Next-generation sequencing (NGS) technologies are rapidly changing the approach to complex genomic studies,
opening the way to personalized drugs development and personalized medicine. NGS technologies are characterized
by a massive throughput for relatively short-sequences (30-100), and they are currently the most reliable and accurate
method for grouping individuals on the basis of their genetic profiles. The first and crucial step in sequence analysis is the
conversion of millions of short sequences (reads) into valuable genetic information by their mapping to a known (reference)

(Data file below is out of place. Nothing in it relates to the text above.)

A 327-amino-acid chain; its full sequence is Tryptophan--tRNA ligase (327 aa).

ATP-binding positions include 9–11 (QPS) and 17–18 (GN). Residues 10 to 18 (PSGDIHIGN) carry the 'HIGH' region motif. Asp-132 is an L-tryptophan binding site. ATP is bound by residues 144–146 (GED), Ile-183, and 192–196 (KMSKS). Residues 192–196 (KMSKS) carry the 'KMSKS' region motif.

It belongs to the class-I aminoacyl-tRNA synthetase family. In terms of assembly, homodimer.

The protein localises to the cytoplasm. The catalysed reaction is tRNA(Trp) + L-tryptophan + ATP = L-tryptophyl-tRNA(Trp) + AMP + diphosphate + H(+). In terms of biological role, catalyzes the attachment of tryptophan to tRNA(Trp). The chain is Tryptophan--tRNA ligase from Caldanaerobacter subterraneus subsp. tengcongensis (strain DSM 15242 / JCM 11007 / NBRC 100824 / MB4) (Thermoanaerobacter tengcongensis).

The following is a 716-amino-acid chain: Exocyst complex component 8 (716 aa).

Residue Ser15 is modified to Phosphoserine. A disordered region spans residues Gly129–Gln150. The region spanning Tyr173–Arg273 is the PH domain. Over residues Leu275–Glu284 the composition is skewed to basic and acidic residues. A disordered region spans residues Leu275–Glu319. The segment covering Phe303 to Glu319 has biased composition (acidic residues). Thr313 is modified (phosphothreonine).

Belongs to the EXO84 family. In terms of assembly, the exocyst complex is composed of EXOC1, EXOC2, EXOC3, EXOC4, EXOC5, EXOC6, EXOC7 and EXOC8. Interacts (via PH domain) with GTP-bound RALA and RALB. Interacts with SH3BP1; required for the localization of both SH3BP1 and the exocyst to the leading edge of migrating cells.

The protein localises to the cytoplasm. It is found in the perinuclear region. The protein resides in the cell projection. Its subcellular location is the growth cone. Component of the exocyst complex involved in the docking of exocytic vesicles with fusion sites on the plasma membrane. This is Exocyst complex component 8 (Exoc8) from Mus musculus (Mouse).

genome. New computational methods, specifically designed for the type and the amount of data generated by NGS
technologies, are replacing earlier widespread genome alignment algorithms which are unable to cope with such massive
amount of data.
This review provides an overview of the bioinformatics techniques that have been developed for the mapping of NGS data
onto a reference genome, with a special focus on polymorphism rate and sequence error detection. The different techniques
have been experimented on an appropriately defined dataset, to investigate their relative computational costs and
usability, as seen from an user perspective.
Since NGS platforms interrogate the genome using either the conventional nucleotide space or the more recent color
space, this review does consider techniques both in nucleotide and color space, emphasizing similarities and diversities.